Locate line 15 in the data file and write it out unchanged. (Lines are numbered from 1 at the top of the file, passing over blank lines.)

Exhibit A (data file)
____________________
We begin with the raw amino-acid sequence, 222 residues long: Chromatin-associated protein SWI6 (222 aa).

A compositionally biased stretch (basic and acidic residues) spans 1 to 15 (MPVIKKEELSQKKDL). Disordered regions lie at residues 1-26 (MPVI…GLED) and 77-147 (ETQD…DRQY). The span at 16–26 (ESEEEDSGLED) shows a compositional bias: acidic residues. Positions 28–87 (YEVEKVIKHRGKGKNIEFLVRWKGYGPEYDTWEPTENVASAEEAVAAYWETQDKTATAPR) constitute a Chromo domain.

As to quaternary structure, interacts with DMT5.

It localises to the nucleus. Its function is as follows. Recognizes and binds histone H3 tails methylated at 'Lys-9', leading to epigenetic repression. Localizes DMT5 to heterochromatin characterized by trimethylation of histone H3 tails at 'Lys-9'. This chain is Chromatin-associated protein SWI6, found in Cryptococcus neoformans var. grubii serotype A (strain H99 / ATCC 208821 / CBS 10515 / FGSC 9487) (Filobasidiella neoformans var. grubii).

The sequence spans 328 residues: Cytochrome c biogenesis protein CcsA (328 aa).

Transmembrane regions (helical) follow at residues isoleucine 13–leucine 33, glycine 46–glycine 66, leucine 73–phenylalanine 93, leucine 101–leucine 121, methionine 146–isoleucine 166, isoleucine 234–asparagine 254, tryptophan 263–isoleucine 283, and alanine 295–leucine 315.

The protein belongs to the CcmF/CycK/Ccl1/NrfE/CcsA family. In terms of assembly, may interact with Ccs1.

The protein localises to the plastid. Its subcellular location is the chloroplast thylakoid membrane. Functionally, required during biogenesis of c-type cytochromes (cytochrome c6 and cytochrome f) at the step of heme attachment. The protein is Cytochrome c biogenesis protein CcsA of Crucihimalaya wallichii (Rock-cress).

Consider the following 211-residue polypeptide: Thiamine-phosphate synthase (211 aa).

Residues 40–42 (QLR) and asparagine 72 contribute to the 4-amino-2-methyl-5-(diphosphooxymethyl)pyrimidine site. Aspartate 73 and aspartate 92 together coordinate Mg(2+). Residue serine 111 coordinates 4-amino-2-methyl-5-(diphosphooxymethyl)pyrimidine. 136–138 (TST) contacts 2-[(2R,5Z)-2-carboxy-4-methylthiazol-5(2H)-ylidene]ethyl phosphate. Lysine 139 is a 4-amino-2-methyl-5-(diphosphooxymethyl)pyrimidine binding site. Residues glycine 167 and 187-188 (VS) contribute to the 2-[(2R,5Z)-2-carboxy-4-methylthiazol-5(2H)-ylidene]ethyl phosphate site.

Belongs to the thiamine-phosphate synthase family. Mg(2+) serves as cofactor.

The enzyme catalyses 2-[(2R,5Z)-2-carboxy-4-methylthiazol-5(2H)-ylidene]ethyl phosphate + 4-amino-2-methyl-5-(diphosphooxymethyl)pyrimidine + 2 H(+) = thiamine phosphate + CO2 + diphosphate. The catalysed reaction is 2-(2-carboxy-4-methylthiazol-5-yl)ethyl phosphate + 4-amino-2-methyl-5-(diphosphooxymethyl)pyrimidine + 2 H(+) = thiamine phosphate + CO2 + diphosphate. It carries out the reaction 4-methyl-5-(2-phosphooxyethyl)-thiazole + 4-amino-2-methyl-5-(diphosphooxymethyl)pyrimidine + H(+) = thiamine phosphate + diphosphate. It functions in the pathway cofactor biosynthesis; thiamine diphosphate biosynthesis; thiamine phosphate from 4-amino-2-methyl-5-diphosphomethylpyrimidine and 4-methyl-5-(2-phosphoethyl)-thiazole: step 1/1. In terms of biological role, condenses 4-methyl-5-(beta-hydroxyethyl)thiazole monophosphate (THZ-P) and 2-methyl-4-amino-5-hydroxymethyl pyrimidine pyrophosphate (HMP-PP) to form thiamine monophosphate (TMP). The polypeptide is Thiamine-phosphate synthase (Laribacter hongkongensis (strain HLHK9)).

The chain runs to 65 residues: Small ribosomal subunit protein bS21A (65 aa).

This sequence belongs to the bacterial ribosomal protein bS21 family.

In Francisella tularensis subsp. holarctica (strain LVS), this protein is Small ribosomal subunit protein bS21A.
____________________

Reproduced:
In Francisella tularensis subsp. holarctica (strain LVS), this protein is Small ribosomal subunit protein bS21A.